Wednesday, February 23, 2005

Programmer Vs Developer Vs Engineer etc...

 Originally posted on: http://geekswithblogs.net/meshel/archive/2005/02/23/24193.aspx

A few days ago I read the post by Eric Sinc You need Developers, not Programmers and I was rminded of a few past moments. Let me just say I agree with what he writes, but I personaly don't mind being called programmer, even though I am a developer - programming is my main job after all.

I have had a few encounters that convinced me to say that I am either Developer/Engineer (I try to avoid engineer as it actually is based on a diploma which I don't have).

I was once in the Palo Alto area, for a short work visit, and went out with someone who worked there, he asked what I did, I said I was a programmer who does this and that and likes integrating applications... He said, "Well, for your own benefit, never introduce yourself as a programmer. Always Engineer, in your case it's best you say I'm an Integration Engineer". I thought he was right, first it does sound better, and secondly he seemed like a smart person, but I couldn't bring myself to do it. Eventually my company solved this dillema for me, and printed on my business card “Senior Software Engineer“ - don't ask me why, I didn't ask for it, and I don't complain. When people ask me what I do, it depends who asks. If a non-techie type asks me, I say I'm a programmer - it's easy for them to understand and relate to that, If I say I'm a developer, they sometimes ask me if I'm a real estate developer :-) If the person is a techie-type, or works at a tech company I ususally say I'm a developer...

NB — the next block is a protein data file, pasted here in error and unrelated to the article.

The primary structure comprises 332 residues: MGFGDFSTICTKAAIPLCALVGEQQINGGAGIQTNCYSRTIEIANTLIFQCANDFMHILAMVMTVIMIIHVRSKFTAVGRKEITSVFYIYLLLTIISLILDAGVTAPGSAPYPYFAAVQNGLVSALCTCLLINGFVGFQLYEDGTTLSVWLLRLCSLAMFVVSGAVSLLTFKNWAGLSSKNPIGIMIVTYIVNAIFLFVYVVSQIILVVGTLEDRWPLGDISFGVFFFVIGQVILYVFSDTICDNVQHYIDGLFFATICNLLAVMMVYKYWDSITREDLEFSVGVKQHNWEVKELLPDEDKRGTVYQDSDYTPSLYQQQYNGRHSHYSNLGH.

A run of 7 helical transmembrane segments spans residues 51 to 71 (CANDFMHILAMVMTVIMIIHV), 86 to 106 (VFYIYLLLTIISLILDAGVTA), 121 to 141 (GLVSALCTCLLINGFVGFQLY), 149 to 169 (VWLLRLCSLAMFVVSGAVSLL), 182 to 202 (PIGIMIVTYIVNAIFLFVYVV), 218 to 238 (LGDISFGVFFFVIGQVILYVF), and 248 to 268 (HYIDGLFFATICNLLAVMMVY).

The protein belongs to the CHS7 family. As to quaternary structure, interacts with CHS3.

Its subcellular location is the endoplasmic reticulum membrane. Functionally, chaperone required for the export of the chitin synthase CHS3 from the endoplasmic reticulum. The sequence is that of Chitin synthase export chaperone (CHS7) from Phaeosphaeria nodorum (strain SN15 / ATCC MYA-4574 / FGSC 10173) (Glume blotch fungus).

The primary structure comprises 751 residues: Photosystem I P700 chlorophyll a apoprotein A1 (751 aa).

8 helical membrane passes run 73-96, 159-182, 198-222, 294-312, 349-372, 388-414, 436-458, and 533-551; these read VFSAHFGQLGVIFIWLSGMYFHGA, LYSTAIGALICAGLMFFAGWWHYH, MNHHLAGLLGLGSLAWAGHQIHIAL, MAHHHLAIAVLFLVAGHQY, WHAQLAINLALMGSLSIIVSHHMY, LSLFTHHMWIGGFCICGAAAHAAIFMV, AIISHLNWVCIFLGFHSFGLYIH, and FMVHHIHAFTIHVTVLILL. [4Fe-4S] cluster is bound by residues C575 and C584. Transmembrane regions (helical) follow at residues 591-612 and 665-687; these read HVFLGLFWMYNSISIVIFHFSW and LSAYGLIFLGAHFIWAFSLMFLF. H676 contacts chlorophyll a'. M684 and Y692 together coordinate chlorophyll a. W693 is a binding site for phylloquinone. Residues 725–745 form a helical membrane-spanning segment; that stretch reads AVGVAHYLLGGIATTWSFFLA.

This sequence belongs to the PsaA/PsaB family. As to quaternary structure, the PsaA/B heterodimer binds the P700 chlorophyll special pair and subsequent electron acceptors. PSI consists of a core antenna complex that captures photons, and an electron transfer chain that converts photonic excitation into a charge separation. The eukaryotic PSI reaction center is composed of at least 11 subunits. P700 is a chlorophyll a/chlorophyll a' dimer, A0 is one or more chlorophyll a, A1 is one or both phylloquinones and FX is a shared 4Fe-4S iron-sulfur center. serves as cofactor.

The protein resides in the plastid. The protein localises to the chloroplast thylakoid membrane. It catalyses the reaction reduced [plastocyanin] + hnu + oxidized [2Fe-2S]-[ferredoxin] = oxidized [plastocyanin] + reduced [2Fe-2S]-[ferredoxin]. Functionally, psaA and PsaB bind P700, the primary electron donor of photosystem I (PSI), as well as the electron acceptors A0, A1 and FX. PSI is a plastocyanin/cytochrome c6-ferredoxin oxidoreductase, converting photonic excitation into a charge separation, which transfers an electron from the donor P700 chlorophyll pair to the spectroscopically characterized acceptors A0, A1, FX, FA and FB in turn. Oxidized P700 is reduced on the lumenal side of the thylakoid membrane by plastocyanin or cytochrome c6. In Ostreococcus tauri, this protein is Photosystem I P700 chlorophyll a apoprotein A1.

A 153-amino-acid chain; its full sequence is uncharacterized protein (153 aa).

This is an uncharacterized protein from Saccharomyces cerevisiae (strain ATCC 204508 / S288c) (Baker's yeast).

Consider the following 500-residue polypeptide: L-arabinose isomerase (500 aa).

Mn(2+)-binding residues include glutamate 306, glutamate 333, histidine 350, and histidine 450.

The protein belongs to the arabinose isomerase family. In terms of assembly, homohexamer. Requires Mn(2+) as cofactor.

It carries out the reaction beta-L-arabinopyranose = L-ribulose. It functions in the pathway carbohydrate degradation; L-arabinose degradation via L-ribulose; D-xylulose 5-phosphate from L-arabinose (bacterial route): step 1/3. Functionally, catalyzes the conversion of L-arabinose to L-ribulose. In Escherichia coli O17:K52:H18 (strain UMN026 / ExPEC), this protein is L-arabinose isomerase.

A year or so ago, I met this girl who works in Amdocs in HR, she asked me what I did, and I gave her the standard answer, I'm a programmer... She gave me a disapproving face - I thought she meant that programmer=geek (a standard observation here in Israel), but she was cute :-) so I asked her what she meant - not wanting to lose face I guess. She said “Well at Amdocs programmers aren't really regarded as important”, The I made a face, and she continued “Developers are the real deal” - So I said “Oh! in that case I'm a Developer!”...

The Google Toolbar Auto-Link controversy

 Originally posted on: http://geekswithblogs.net/meshel/archive/2005/02/23/24196.aspx


A variaty of people (tons of them actually) have published some comment on this feature... You can finc them on any search engine by now, and among them...

A few threads on ThreadWatch.com: Google pulling Smart Tags Caper with Toolbar

Dan Gilmore: Google Emulates Microsoft, Uh Oh

And DG:  Brand Loyalty and Google

Anyway, I think the feature is great - well almost...

I had a slightly different experience with it than most people seem to have have, AND I have a feeling that if this was how Google implemented it, most of the controversy would have been avoided.

Let me say just this before, I don't like smart tags. And I agree with the people who think this is the correct way for Google to go, IF they want to lose me as a customer.

The way I tested AutoLink is by going to a web site with an address (I first tested on my company website http://www.interwise.com) and then instead of looking at what it did with the address on the bottom (I didn't even notice that it re-wrote the HTML) I looked at the options opened up when I clicked the down arrow in the toolbar itself. That gave me an option to lookup a map to the address (I already wrote about that here)... Now that in my eyes is a very usefull feature and also not too invasive or problematic... The toolbar informs you that it found something that might be of use for you (or not) and allows you a quick link to it - from the toolbar menu itself. That's what I liked about it - User controll. Google, disable the autolinking on the page.... That sucks!

Tuesday, February 22, 2005

Great Post by Scot Hanselman - Interview Questions for .NET Developers

 Originally posted on: http://geekswithblogs.net/meshel/archive/2005/02/22/24071.aspx


Go Here to read the questions:

http://www.hanselman.com/blog/WhatAGreatNETDevelopersOughtToKnowMoreNETInterviewQuestions.aspx

It's interesting, as I've mentioned my team is slowly gearing up to the move to .NET - currently in more outer channels - a little hiring and some consulting to be able to establish time lines... I'm very eager for this move, and am always on the lookout for more .NET knowledge.